Sharing your content online as a photographer!
I am an emotive guy! I don't look like that but I can assure you that social media drove me nuts back in the day. I shyly started posting pictures in early 2010. I didn't really understand what I was doing on social media. I felt so bad when people didn't respond to my posts, and really pissed when I had negative feedback. After all, what was I doing there? Boosting my ego with more "likes"? I didn't have a clue of what it could really bring me and how I can use it as a tool to communicate my work and get in touch with other artists and future clients.
I would love to say that I was too young at the time, but I was already truly a grown-up man. I guess I was simply lacking maturity. Apart from reacting negatively, I made a lot of mistakes when I launched my website, my youtube channel for my behind-the-scenes videos, and my Facebook and Twitter page.
Here are a few tips for you who want to start out in photography whether you're an amateur or a starting professional regarding your work on the web.
1/ Want a website? Make it simple. Your website has to be easy to navigate. I discovered that nobody liked my website because people had to click through multiple pages before getting to the content. Make it clean, clear, simple... Get to the point and if your 5-year-old nephew is lost while traveling in it, there is something wrong.
2/ Only share your best work. No need to be the latest. Today, people tend to produce more and more images of poor quality instead of creating pictures that will stand through time. Quantity never equaled quality. If you have 30 crappy pictures you may miss a client who will choose a guy who put out only 5 excellent ones in the same domain on his website.
3/ If you have a blog, blog regularly! (Something I'm still working on) Chose a particular day for your posts, this will push your audience to come back regularly because they will be sure they will find fresh content on your blog.
4/ Choose only social media you feel comfortable with. Facebook, Google + and 500px, and Twitter were my favorite platforms to share my work. The problem was that when I started, I only posted content on Facebook erratically. Like point number 2/, share your best work there even though you will probably share more on Facebook than on your website. During my first 3 years of activity, I complained about not having any feedback and followers on Google +, 500px, and Twitter but, oddly, I didn't share anything there. It didn't take me long to understand the issue. If you feel that you only want to work with Facebook, stick with it. Don't complicate your life with new platforms if you're not willing to invest some time in them.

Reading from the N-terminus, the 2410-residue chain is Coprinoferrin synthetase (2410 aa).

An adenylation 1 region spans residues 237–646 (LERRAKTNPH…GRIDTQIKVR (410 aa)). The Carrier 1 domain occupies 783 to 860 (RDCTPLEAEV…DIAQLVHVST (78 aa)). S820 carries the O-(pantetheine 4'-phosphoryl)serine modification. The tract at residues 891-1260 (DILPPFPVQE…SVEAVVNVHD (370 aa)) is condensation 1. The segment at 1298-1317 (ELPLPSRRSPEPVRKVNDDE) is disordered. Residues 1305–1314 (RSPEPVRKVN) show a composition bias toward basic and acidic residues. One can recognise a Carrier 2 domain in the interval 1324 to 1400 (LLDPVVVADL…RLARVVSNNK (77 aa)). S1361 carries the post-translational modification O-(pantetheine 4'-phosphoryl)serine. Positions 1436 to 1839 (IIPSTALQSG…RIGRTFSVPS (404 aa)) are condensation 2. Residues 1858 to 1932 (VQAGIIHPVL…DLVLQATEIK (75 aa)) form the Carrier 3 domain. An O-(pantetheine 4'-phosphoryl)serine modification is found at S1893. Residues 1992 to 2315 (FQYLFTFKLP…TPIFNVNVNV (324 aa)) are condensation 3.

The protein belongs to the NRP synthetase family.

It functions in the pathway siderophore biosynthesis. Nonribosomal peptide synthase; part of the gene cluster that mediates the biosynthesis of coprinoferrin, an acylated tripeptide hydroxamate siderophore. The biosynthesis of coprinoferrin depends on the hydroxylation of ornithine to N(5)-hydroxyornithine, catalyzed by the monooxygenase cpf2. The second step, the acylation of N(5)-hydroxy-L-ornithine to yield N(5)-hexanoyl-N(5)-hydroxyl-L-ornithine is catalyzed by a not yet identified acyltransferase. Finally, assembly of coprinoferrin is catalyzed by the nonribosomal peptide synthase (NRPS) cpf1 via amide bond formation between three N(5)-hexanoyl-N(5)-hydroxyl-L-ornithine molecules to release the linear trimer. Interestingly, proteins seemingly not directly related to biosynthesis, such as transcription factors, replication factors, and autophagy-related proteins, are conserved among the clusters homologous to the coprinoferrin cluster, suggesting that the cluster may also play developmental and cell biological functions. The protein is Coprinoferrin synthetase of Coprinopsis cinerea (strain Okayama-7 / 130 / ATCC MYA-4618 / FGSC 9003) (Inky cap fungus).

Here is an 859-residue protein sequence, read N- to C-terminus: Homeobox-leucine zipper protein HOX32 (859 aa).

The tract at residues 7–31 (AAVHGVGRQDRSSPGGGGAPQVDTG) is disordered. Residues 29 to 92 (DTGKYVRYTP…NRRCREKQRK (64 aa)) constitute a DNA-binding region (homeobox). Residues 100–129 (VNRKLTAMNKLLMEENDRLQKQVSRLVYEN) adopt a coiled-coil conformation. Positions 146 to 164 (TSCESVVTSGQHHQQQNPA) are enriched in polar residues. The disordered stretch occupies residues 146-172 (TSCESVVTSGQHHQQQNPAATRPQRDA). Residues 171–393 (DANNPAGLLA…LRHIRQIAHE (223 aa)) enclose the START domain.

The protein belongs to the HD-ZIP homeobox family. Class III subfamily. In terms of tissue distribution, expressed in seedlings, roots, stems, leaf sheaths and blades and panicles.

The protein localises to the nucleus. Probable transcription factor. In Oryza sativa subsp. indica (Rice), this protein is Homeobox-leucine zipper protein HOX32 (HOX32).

5/ Don't be afraid to share your pictures. With or without a logo. It's up to you to decide if you want your logo on your pictures or not for branding. If you do it to prevent theft... well there is nothing out there that can prevent anyone from removing it unless you write your name all across the picture. It's part of the game to accept it. Unfortunately, for us, we've got to live with it and cannot avoid being on the web for the sake of the success of our business. It doesn't cost much and is a great tool for your audience and future clients to communicate with you and keep in touch with your work.
6/ like you may have guessed with numbers 4/ and 5/, social media are important. But don't just share, and post links. Interact with your followers, ask questions, answer questions... It cannot work if it's a one-way conversation. To sum it up, communicate with your audience when possible. Make this task fun and take 30 minutes every day to keep your blog and pages alive.
7/ Share backstage pictures, if you can make a behind-the-scenes video, it's great! People love to see what it takes to make great images. Show the process behind your work, scouting, sketching, setting up, shooting, retouching... Share your stories, show the world it's not just pointing, and shooting!
My first behind the scenes video :
8/ Share your knowledge! I truly think it's part of the job. I first was afraid to do it, afraid that other photographers would steal my style and my job. You should never think this way. I've learned so much from watching Aaron Nace's video on Phlearn. Competition is healthy. Do not forget your toughest opponent is yourself. Someone is trying to follow footsteps? steps? Be happy that you let a fellow photographer improve and show him you're still the one he will look up to. There are so many awesome photographers out there and being unique these days is a tough challenge.
9/ You have to be organized because if you read alone my suggestions from 4/ to 8/ you can easily spend your week constantly connected on your blog and on social media. Try to plan your blog post when possible and post on chosen days. Give an hour (and only an hour) to social media alone every day interacting with people that follow your work. When you know you have a specific time slot dedicated to a specific task during the day, you will slowly eliminate this habit of checking your notifications every 30 minutes on your phone or laptop. This will really help you be much more efficient on the web and save some time for other important tasks.
10/ Last tip, will be simple: stay yourself. Don't fake it, be true to your audience. Find your own style in your photography and develop what you like and what you feel comfortable in. If you force yourself to do it, it will never work, you will feel you're